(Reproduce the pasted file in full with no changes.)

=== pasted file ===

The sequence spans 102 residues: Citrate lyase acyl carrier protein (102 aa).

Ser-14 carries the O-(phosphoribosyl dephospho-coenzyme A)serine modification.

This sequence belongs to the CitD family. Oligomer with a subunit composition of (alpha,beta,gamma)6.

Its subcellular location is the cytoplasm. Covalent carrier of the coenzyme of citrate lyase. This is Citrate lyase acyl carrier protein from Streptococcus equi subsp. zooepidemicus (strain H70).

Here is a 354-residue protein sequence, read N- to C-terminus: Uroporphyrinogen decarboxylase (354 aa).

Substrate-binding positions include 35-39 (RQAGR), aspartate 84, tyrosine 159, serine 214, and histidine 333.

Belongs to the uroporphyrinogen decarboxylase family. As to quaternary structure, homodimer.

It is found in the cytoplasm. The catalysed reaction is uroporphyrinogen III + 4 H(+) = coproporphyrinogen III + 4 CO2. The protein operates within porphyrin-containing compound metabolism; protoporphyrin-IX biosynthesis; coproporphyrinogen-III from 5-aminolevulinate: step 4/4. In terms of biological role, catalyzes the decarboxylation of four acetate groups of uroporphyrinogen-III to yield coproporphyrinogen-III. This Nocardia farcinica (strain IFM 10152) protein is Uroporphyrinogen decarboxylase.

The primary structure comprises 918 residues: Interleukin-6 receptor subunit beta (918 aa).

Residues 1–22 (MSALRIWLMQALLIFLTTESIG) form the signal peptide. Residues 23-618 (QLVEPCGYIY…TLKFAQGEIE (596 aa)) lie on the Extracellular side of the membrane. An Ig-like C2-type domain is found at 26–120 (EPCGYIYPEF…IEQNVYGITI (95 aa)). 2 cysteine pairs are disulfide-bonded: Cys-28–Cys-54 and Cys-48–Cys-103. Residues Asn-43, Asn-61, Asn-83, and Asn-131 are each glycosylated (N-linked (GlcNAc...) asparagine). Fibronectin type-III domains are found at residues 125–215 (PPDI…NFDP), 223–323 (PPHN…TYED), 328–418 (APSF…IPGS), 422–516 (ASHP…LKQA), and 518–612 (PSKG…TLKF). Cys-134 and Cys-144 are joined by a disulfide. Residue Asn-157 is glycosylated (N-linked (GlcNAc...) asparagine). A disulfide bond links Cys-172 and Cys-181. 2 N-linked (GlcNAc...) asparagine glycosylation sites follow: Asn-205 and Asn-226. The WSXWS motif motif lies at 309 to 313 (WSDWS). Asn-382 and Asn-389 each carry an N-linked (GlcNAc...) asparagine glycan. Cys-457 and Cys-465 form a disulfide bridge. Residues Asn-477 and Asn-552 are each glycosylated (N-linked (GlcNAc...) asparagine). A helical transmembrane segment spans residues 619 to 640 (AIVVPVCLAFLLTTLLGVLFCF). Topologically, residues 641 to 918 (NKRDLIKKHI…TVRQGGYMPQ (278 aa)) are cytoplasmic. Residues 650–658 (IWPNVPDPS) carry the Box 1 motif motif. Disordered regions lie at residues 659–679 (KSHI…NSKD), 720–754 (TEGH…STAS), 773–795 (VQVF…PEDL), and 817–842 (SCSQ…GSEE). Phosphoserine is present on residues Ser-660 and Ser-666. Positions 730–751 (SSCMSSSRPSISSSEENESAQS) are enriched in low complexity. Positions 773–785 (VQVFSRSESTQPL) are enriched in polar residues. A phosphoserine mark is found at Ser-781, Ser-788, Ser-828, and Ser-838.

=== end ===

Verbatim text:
The sequence spans 102 residues: Citrate lyase acyl carrier protein (102 aa).

Ser-14 carries the O-(phosphoribosyl dephospho-coenzyme A)serine modification.

This sequence belongs to the CitD family. Oligomer with a subunit composition of (alpha,beta,gamma)6.

Its subcellular location is the cytoplasm. Covalent carrier of the coenzyme of citrate lyase. This is Citrate lyase acyl carrier protein from Streptococcus equi subsp. zooepidemicus (strain H70).

Here is a 354-residue protein sequence, read N- to C-terminus: Uroporphyrinogen decarboxylase (354 aa).

Substrate-binding positions include 35-39 (RQAGR), aspartate 84, tyrosine 159, serine 214, and histidine 333.

Belongs to the uroporphyrinogen decarboxylase family. As to quaternary structure, homodimer.

It is found in the cytoplasm. The catalysed reaction is uroporphyrinogen III + 4 H(+) = coproporphyrinogen III + 4 CO2. The protein operates within porphyrin-containing compound metabolism; protoporphyrin-IX biosynthesis; coproporphyrinogen-III from 5-aminolevulinate: step 4/4. In terms of biological role, catalyzes the decarboxylation of four acetate groups of uroporphyrinogen-III to yield coproporphyrinogen-III. This Nocardia farcinica (strain IFM 10152) protein is Uroporphyrinogen decarboxylase.

The primary structure comprises 918 residues: Interleukin-6 receptor subunit beta (918 aa).

Residues 1–22 (MSALRIWLMQALLIFLTTESIG) form the signal peptide. Residues 23-618 (QLVEPCGYIY…TLKFAQGEIE (596 aa)) lie on the Extracellular side of the membrane. An Ig-like C2-type domain is found at 26–120 (EPCGYIYPEF…IEQNVYGITI (95 aa)). 2 cysteine pairs are disulfide-bonded: Cys-28–Cys-54 and Cys-48–Cys-103. Residues Asn-43, Asn-61, Asn-83, and Asn-131 are each glycosylated (N-linked (GlcNAc...) asparagine). Fibronectin type-III domains are found at residues 125–215 (PPDI…NFDP), 223–323 (PPHN…TYED), 328–418 (APSF…IPGS), 422–516 (ASHP…LKQA), and 518–612 (PSKG…TLKF). Cys-134 and Cys-144 are joined by a disulfide. Residue Asn-157 is glycosylated (N-linked (GlcNAc...) asparagine). A disulfide bond links Cys-172 and Cys-181. 2 N-linked (GlcNAc...) asparagine glycosylation sites follow: Asn-205 and Asn-226. The WSXWS motif motif lies at 309 to 313 (WSDWS). Asn-382 and Asn-389 each carry an N-linked (GlcNAc...) asparagine glycan. Cys-457 and Cys-465 form a disulfide bridge. Residues Asn-477 and Asn-552 are each glycosylated (N-linked (GlcNAc...) asparagine). A helical transmembrane segment spans residues 619 to 640 (AIVVPVCLAFLLTTLLGVLFCF). Topologically, residues 641 to 918 (NKRDLIKKHI…TVRQGGYMPQ (278 aa)) are cytoplasmic. Residues 650–658 (IWPNVPDPS) carry the Box 1 motif motif. Disordered regions lie at residues 659–679 (KSHI…NSKD), 720–754 (TEGH…STAS), 773–795 (VQVF…PEDL), and 817–842 (SCSQ…GSEE). Phosphoserine is present on residues Ser-660 and Ser-666. Positions 730–751 (SSCMSSSRPSISSSEENESAQS) are enriched in low complexity. Positions 773–785 (VQVFSRSESTQPL) are enriched in polar residues. A phosphoserine mark is found at Ser-781, Ser-788, Ser-828, and Ser-838.